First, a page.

I stood on the Mount of Olives and looked across at Jerusalem, the skyline a mix of old and new. The light blue dome of the Holy Sepulchre seemed to almost touch the dominant gold Dome of the Rock, and the Western Wall was invisible to my eye but present in my thoughts. I saw a crowded Mount Moriah that visibly proclaimed complexity and tragedy.
Over 150,000 graves cover the Mount of Olives, facing the city and the site of the Temple: Jews awaiting the resurrection of the dead, when they believe the Messiah will come and rebuild the Temple. Their feet are facing the Temple Mount, ready for his coming.
I stood there, on the spot tradition tells us Jesus wept over the city.
“Would that even today you knew the things that make for peace! But now they are hid from your eyes. For the days shall come upon you, when your enemies will cast up a bank about you and surround you, and hem you in on every side, and dash you to the ground, you and your children within you, and they will not leave one stone upon another in you; because you did not know the time of your visitation” (Luke 19:42-44).
Jesus Christ loves his people: the Chosen People. He loves the Holy City. As he looked out across the Kidron Valley, he could see what was going to happen in less than forty years. He saw the destruction and the desecration, the loss of life and the atrocities against the sacred. He saw the siege and fall of Jerusalem. And he wept.
Even then, the hill was a place of graves. Even then, it was place of expectation. And here he had come, in fulfilment of the prophecy. He had come to enter the city as the Son of David on this Palm Sunday. But he knew what would happen by the end of the week. He could see the destruction of the Temple in 70 AD, and he could see the destruction of the New Temple, His Body, that following Friday.
And he wept. He wept human tears. He felt human feelings. He loved with a human heart: a love and a heart that was rejected.
This is the scene that comes to my mind when I think of the Sacred Heart. We have all seen the images of Christ offering us his heart, and but to me, this scene of Christ weeping over his people, over their future, over their rejection, is my image of the Sacred Heart.
Because he was weeping over me, too. A few nights later, he would be at the bottom of the Mount of Olives, and he would be in such extreme agony he would sweat drops of blood. He would experience the loneliness of sin and the emptiness of rejection. He would see my sins, he would see my rejection, he would see the pain that would have otherwise been avoided—if I had just known the time of my salvation.
Jesus Christ, true God and true man, loves you with a human heart. He accepted a human nature knowing that it brought pain and suffering. As anyone who has ever loved knows: to love with a human heart is to open one up to rejection and hurt. To love with a human heart is to accept the possibility of a broken human heart.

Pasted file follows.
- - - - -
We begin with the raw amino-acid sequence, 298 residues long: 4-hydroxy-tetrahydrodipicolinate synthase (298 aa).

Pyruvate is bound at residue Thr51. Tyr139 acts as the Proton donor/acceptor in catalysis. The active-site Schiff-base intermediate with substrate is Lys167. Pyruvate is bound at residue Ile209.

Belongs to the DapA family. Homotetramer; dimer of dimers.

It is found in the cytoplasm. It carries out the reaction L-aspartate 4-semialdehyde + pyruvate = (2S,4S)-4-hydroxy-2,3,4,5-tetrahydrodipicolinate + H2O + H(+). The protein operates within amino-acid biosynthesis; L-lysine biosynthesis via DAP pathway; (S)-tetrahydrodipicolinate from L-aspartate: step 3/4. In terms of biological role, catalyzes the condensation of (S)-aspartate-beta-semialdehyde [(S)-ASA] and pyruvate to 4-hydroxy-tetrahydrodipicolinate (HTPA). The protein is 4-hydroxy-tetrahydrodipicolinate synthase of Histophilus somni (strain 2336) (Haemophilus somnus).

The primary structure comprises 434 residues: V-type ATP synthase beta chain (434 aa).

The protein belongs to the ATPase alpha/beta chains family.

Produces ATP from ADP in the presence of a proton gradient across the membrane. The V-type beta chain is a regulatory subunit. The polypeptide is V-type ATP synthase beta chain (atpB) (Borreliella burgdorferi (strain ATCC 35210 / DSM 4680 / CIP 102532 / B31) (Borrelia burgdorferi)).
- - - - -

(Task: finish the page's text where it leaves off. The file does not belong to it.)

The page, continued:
“Jerusalem, Jerusalem… how many times I yearned to gather your children together, as a hen gathers her young under her wings, but you were unwilling!” (Mt 23:37)
I could substitute my name for Jerusalem. How many times have I been unwilling?
Pope Pius XII, in his beautiful encyclical Mystici Corporis Christi, wrote, “Now the only-begotten Son of God embraced us in His infinite knowledge and undying love even before the world began. And that He might give a visible and exceedingly beautiful expression to this love, He assumed our nature in hypostatic union: hence—as Maximus of Turin with a certain unaffected simplicity remarks—”in Christ our own flesh loves us.” But the knowledge and love of our Divine Redeemer, of which we were the object from the first moment of His Incarnation, exceed all that the human intellect can hope to grasp. … In the crib, on the Cross, in the unending glory of the Father, Christ has all the members of the Church present before Him and united to Him in a much clearer and more loving manner than that of a mother who clasps her child to her breast, or than that with which a man knows and loves himself” (n.75).
He loves us with human flesh, a human heart, with human emotions. But he’s also God, and He knows and loves us better than we know and love ourselves.
We should never forget the pain we caused our Lord by our sins. But we cannot remain there, either. Because he has an all-merciful heart. He wants to welcome us home, he wants to call us back, he wants to clasp us to His breast. No matter what we have done, no matter how many times we have rejected him—He wants to turn our sorrow into joy and rejoice with us.
The mystery of the Sacred Heart is that we have caused Him great pain—but we also cause Him great joy. Take refuge in the Sacred Heart, which has loved you to the point of being pierced. He now shows you that pierced heart—not so that you’ll despair in your guilt, but so that you’ll know the extent of His Love.
Jesus, meek and humble of heart, make my heart like unto Thine!